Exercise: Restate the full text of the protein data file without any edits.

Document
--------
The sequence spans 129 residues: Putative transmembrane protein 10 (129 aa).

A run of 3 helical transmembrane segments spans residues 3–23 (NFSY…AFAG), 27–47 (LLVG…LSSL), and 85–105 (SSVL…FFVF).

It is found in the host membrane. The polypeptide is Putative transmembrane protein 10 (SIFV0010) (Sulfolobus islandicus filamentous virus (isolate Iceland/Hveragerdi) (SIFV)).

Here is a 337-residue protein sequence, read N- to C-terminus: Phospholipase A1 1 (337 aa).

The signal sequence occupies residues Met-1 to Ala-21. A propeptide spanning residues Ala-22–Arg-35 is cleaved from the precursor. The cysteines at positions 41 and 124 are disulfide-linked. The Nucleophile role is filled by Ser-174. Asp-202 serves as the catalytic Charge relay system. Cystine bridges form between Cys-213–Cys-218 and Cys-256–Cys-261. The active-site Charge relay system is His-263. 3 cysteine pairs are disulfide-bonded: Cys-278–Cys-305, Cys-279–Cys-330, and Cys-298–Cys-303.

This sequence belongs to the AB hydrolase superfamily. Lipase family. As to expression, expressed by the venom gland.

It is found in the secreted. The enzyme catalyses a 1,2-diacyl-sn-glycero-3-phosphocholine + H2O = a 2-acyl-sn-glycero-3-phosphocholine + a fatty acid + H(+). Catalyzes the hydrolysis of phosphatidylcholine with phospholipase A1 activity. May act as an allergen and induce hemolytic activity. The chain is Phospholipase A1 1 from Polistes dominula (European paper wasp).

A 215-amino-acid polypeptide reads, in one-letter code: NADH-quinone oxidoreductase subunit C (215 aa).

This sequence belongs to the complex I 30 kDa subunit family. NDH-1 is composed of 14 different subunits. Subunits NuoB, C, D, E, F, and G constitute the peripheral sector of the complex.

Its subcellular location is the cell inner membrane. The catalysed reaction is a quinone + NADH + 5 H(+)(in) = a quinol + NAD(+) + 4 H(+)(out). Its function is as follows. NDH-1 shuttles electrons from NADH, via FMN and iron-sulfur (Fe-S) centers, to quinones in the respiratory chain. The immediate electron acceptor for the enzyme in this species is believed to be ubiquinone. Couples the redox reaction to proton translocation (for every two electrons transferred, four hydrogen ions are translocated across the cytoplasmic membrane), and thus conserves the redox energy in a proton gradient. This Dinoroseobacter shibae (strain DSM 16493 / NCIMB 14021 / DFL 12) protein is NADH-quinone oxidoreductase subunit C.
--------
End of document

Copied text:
The sequence spans 129 residues: Putative transmembrane protein 10 (129 aa).

A run of 3 helical transmembrane segments spans residues 3–23 (NFSY…AFAG), 27–47 (LLVG…LSSL), and 85–105 (SSVL…FFVF).

It is found in the host membrane. The polypeptide is Putative transmembrane protein 10 (SIFV0010) (Sulfolobus islandicus filamentous virus (isolate Iceland/Hveragerdi) (SIFV)).

Here is a 337-residue protein sequence, read N- to C-terminus: Phospholipase A1 1 (337 aa).

The signal sequence occupies residues Met-1 to Ala-21. A propeptide spanning residues Ala-22–Arg-35 is cleaved from the precursor. The cysteines at positions 41 and 124 are disulfide-linked. The Nucleophile role is filled by Ser-174. Asp-202 serves as the catalytic Charge relay system. Cystine bridges form between Cys-213–Cys-218 and Cys-256–Cys-261. The active-site Charge relay system is His-263. 3 cysteine pairs are disulfide-bonded: Cys-278–Cys-305, Cys-279–Cys-330, and Cys-298–Cys-303.

This sequence belongs to the AB hydrolase superfamily. Lipase family. As to expression, expressed by the venom gland.

It is found in the secreted. The enzyme catalyses a 1,2-diacyl-sn-glycero-3-phosphocholine + H2O = a 2-acyl-sn-glycero-3-phosphocholine + a fatty acid + H(+). Catalyzes the hydrolysis of phosphatidylcholine with phospholipase A1 activity. May act as an allergen and induce hemolytic activity. The chain is Phospholipase A1 1 from Polistes dominula (European paper wasp).

A 215-amino-acid polypeptide reads, in one-letter code: NADH-quinone oxidoreductase subunit C (215 aa).

This sequence belongs to the complex I 30 kDa subunit family. NDH-1 is composed of 14 different subunits. Subunits NuoB, C, D, E, F, and G constitute the peripheral sector of the complex.

Its subcellular location is the cell inner membrane. The catalysed reaction is a quinone + NADH + 5 H(+)(in) = a quinol + NAD(+) + 4 H(+)(out). Its function is as follows. NDH-1 shuttles electrons from NADH, via FMN and iron-sulfur (Fe-S) centers, to quinones in the respiratory chain. The immediate electron acceptor for the enzyme in this species is believed to be ubiquinone. Couples the redox reaction to proton translocation (for every two electrons transferred, four hydrogen ions are translocated across the cytoplasmic membrane), and thus conserves the redox energy in a proton gradient. This Dinoroseobacter shibae (strain DSM 16493 / NCIMB 14021 / DFL 12) protein is NADH-quinone oxidoreductase subunit C.